Product descriptions can play a major role in drawing organic traffic to a retailer's product pages by helping search engines better understand what a page is about and serve it to the right people. When a user has a need and they don't know which product will best fit that need, they often turn to search engines to find out. With a myriad of retailers now engaging with their customers online, how can a retailer stand out among the competition who is selling a similar if not the exact same product?
The answer is unique content. Your retail brand most likely does not cater to all people (let's be honest, trying to be all things to all people rarely works out). You probably have a select group or groups of people to which you market. The demographics and decision process of this core customer base should be at the foundation of everything you do, including creating product descriptions.
Unique product descriptions have 2 advantages. First they helps your brand stand out from an SEO perspective. Second it drives more qualified traffic to your site, ultimately increasing conversion rates. When a prospective customer conducts a search query specific to their needs, a product description that lines up with that is more likely to rank higher in SERP results.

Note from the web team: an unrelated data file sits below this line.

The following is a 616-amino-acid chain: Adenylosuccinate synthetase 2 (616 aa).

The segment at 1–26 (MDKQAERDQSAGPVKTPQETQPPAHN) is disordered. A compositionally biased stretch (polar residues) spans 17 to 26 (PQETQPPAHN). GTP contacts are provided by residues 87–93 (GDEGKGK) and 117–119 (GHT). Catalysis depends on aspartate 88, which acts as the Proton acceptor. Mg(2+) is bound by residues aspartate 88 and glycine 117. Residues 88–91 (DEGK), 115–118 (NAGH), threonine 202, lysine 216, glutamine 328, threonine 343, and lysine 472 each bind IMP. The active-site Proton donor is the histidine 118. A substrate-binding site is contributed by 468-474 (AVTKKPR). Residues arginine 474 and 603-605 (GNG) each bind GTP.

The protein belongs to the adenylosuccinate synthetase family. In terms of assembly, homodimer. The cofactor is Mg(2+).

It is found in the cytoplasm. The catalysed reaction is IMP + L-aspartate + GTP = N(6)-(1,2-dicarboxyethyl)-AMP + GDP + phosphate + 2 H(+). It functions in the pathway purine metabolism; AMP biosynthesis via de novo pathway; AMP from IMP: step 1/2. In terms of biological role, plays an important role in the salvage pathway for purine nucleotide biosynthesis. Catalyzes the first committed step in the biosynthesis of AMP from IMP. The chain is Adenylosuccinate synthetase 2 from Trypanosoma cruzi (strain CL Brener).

Many search queries tend to be longer and detailed to a potential customer's needs. These are called long-tail keywords (longer, more specific keyword phrases). In fact, over 60% of keywords consist of 4 words or more. These establish better lines of communication between your ecommerce site and consumers actively shopping for what you provide.
For example, if you're selling athletic shoes, chances are you won't stand out or rank highly if someone simply searches "shoes". In all likelihood searchers aren't going to use search terms that simple because they will be served with too many options that don't meet their need. Your prospective customer is going to search for the particular shoe they need, specific uses, or features they find important. If your product description caters to that, your chances of ranking highly and getting that potential customer to a product page are much higher.
Beyond keeping your ideal customer in mind, it's important to know and track the keywords that are driving traffic to your product pages. Reference tools like Google AdWords to determine how many people are actually searching for the terms that are important to your product pages. Aim for long-tail keywords that fall somewhere in the middle in search volume. The higher the search volume a keyword has, the more people are competing for that search phrase, which will make it hard for you to rank or get traffic for that phrase. If you aren't getting ideal traffic to certain product pages, try using new keyword phrases. You may also review your competitors’ websites. What keywords are they using to describe their products? Have they highlighted any phrases in their product descriptions or page copy? Are there ways you can adjust your keywords in order to stand out?
A good product description goes beyond slapping a chart that contains information about an item's size, weight, and color. They have to be composed with your ideal customers in mind. Doing so will draw in potential customers who are searching for a specif product and are more likely to make a purchase.